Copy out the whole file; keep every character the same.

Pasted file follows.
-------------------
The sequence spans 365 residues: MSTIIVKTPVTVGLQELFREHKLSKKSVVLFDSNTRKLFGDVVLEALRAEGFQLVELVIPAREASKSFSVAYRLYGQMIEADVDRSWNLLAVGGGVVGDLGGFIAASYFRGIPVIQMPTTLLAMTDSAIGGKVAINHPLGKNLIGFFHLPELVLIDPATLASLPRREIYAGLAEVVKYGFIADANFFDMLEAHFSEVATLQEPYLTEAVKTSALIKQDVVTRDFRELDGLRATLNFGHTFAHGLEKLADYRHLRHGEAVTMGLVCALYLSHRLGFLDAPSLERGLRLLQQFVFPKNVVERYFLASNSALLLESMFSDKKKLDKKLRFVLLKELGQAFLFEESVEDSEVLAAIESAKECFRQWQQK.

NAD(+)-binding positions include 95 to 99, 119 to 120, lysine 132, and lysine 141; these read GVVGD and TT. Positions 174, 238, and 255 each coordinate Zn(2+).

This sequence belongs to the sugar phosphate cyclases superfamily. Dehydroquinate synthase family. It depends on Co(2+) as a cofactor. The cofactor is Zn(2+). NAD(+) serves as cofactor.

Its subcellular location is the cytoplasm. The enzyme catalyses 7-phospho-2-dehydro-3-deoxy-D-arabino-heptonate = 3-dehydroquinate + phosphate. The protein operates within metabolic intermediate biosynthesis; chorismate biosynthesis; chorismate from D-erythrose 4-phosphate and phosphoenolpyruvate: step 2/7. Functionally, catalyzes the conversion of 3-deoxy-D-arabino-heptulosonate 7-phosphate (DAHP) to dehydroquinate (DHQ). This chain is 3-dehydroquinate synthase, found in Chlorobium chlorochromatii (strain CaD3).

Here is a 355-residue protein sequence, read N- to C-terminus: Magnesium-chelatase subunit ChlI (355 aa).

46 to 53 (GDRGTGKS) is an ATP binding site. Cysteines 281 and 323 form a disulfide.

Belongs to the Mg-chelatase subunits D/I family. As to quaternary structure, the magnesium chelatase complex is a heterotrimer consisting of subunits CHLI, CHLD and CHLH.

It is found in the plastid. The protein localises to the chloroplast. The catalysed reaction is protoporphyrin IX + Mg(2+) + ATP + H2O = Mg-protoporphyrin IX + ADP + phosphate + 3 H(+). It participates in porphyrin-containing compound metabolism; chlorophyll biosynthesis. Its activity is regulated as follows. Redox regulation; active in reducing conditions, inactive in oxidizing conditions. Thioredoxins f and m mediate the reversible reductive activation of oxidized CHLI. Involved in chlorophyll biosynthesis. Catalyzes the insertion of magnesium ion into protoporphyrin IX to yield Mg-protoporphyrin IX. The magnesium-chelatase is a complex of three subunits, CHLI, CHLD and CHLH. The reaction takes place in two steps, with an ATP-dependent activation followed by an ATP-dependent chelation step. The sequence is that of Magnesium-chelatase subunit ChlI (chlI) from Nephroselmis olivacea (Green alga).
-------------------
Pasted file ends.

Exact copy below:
The sequence spans 365 residues: MSTIIVKTPVTVGLQELFREHKLSKKSVVLFDSNTRKLFGDVVLEALRAEGFQLVELVIPAREASKSFSVAYRLYGQMIEADVDRSWNLLAVGGGVVGDLGGFIAASYFRGIPVIQMPTTLLAMTDSAIGGKVAINHPLGKNLIGFFHLPELVLIDPATLASLPRREIYAGLAEVVKYGFIADANFFDMLEAHFSEVATLQEPYLTEAVKTSALIKQDVVTRDFRELDGLRATLNFGHTFAHGLEKLADYRHLRHGEAVTMGLVCALYLSHRLGFLDAPSLERGLRLLQQFVFPKNVVERYFLASNSALLLESMFSDKKKLDKKLRFVLLKELGQAFLFEESVEDSEVLAAIESAKECFRQWQQK.

NAD(+)-binding positions include 95 to 99, 119 to 120, lysine 132, and lysine 141; these read GVVGD and TT. Positions 174, 238, and 255 each coordinate Zn(2+).

This sequence belongs to the sugar phosphate cyclases superfamily. Dehydroquinate synthase family. It depends on Co(2+) as a cofactor. The cofactor is Zn(2+). NAD(+) serves as cofactor.

Its subcellular location is the cytoplasm. The enzyme catalyses 7-phospho-2-dehydro-3-deoxy-D-arabino-heptonate = 3-dehydroquinate + phosphate. The protein operates within metabolic intermediate biosynthesis; chorismate biosynthesis; chorismate from D-erythrose 4-phosphate and phosphoenolpyruvate: step 2/7. Functionally, catalyzes the conversion of 3-deoxy-D-arabino-heptulosonate 7-phosphate (DAHP) to dehydroquinate (DHQ). This chain is 3-dehydroquinate synthase, found in Chlorobium chlorochromatii (strain CaD3).

Here is a 355-residue protein sequence, read N- to C-terminus: Magnesium-chelatase subunit ChlI (355 aa).

46 to 53 (GDRGTGKS) is an ATP binding site. Cysteines 281 and 323 form a disulfide.

Belongs to the Mg-chelatase subunits D/I family. As to quaternary structure, the magnesium chelatase complex is a heterotrimer consisting of subunits CHLI, CHLD and CHLH.

It is found in the plastid. The protein localises to the chloroplast. The catalysed reaction is protoporphyrin IX + Mg(2+) + ATP + H2O = Mg-protoporphyrin IX + ADP + phosphate + 3 H(+). It participates in porphyrin-containing compound metabolism; chlorophyll biosynthesis. Its activity is regulated as follows. Redox regulation; active in reducing conditions, inactive in oxidizing conditions. Thioredoxins f and m mediate the reversible reductive activation of oxidized CHLI. Involved in chlorophyll biosynthesis. Catalyzes the insertion of magnesium ion into protoporphyrin IX to yield Mg-protoporphyrin IX. The magnesium-chelatase is a complex of three subunits, CHLI, CHLD and CHLH. The reaction takes place in two steps, with an ATP-dependent activation followed by an ATP-dependent chelation step. The sequence is that of Magnesium-chelatase subunit ChlI (chlI) from Nephroselmis olivacea (Green alga).